As globalization has become an universal topic, in the light of migration and mass tourism, everyone uses the terms ‘identity’ and ‘space’. In the politics of science, these expressions are practically developing into a magic formula. The frequency of their use is inversely proportional to their accuracy though. Concepts of identity as well as space have already gone through various cycles in the different humanities. Still, an intensive discussion about the contemporary definition as well as the possibilities and limitations of their use is barely taking place in the classical studies.
The Cross Sectional Group V provides a platform for communication regarding these topics. The Group’s main aim is to methodologically and conceptually investigate the core problem of the connection between spatially bound material culture and collective identities − especially ethnic groups −, as preserved in written records. In this field, unconsidered and not infrequently ideologically and politically charged identifications have been made. Furthermore, the humanities have to react to the progress in the natural sciences, for example in genetics or isotopic analysis. The new results have to be integrated into the humanistic research in a methodologically critical manner, also to be able to constructively encounter the biologistic notions which are increasingly reappearing at present. In order to do so, it is also necessary to deal with the questions that the history of science has raised, as well as with the contemporary formation of identities based on archaeological sites and observations. In addition, the study of intercultural exchange which illustrates the dynamics of identities and space, as well as linguistic and narrative discourses of identity, for example in the shape of eponyms or myths, are key aspects of the Group’s research.
The following central questions are being discussed by the Cross Sectional Group V, with respect to their relative references:
- How have ‘space’ and ‘collective identities’ been constructed in previous research?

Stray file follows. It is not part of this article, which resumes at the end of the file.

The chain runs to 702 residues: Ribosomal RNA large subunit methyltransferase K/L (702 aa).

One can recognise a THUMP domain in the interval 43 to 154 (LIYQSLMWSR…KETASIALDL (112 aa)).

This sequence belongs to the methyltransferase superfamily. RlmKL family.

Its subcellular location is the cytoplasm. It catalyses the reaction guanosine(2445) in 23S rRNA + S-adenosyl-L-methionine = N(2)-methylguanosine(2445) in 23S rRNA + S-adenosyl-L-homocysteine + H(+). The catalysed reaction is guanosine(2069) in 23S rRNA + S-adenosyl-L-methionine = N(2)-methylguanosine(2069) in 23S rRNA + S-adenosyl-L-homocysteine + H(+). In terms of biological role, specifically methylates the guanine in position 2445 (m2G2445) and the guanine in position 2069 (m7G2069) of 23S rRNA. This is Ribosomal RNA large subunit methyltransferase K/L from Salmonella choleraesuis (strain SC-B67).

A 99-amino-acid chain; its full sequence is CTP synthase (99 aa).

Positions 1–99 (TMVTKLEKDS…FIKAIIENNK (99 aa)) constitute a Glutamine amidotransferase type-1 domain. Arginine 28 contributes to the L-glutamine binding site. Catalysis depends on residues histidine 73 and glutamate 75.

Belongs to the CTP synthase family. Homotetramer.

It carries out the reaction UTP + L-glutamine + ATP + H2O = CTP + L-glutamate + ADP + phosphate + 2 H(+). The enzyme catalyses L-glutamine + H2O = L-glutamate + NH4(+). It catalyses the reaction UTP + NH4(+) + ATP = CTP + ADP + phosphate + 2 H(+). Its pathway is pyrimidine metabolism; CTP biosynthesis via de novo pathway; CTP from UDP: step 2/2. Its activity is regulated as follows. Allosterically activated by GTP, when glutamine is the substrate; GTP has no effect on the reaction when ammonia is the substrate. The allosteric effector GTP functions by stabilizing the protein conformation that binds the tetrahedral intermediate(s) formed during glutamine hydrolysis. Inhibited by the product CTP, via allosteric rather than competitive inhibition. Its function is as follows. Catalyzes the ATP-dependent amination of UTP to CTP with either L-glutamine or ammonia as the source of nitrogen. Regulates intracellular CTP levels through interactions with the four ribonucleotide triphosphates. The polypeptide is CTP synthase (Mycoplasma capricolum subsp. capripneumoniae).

- How are archaeological places constructed in modern times, and do these constructs affect the formation of identities?
- What can spatially bound material culture tell us about collective identities?
- What significance does space have for the formation of identities?
- How do collective identities make an impact on space?
- In what way do the concepts of space vary in different socio-cultural groups?
The Cross Sectional Group V is supported and advised by an independent panel of experts. The members of this CSG-V Think Tank combine knowledge of different disciplines:
- Sebastian Brather (Protohistoric Archaeology, Albert-Ludwigs-Universität Freiburg)
- Ute Daniel (Modern History, TU Braunschweig)
- Peter Haslinger (History, Justus-Liebig-Universität Gießen)
- Susanne Hummel (Historical Anthropology, Georg-August-Universität Göttingen)
- Matthias Jung (Philosophy & Sociology, Johann-Wolfgang-Goethe-Universität Frankfurt a. M.)
- Waltraud Kokot (Ethnology, Universität Hamburg)
- Stefan Pfänder (Philology, Albert-Ludwigs-Universität Freiburg)
- Ulrike Sommer (Prehistoric Archaeology, University College London)
- Jürgen Straub (Social Psychology, Ruhr-Universität Bochum)
- Peter Weichhart (Geography, Universität Wien)
- Ancient tombs, modern dwellers: Investigating the relationship of archaeological sites to contemporary communal identity in al-Qurna, Thebes (Egypt)
- Archaeotopia, the archaeological site as focus, expression and motor of collective identities
- Contemporary communities and archaeology: Investigating the relationship between the inhabitants of modern al-Qurna and local archaeological sites (Thebes, Egypt).
- Egyptologists, tourists and Egyptian archaeology: Investigating Western perspectives on the contemporary local community and archaeological sites at al-Qurna (Thebes, Egypt)
- Genealogy, Migration Myths & Mythotopography
- In Diachronic Search of Spatial and Ethnic Identities: the Pontians in Ancient Sources and Their Modern Responses
- Local Identities versus Unified Culture. Self-fashioning in the Mediterranean during the Imperial Period
- Migration narratives in ancient Near Eastern Studies
- Staging the Past in Archaeological Open-Air Museums
- The impact of Carolingian-ottonian models on the development of collective identities in Viking Age Scandinavia
- Troia – Poetisch imaginierter heroischer Raum und topographische wie archäologische Realität, Identitäten stiftender antiker Erinnerungsort und Bezugspunkt neuzeitlicher Forschungsansätze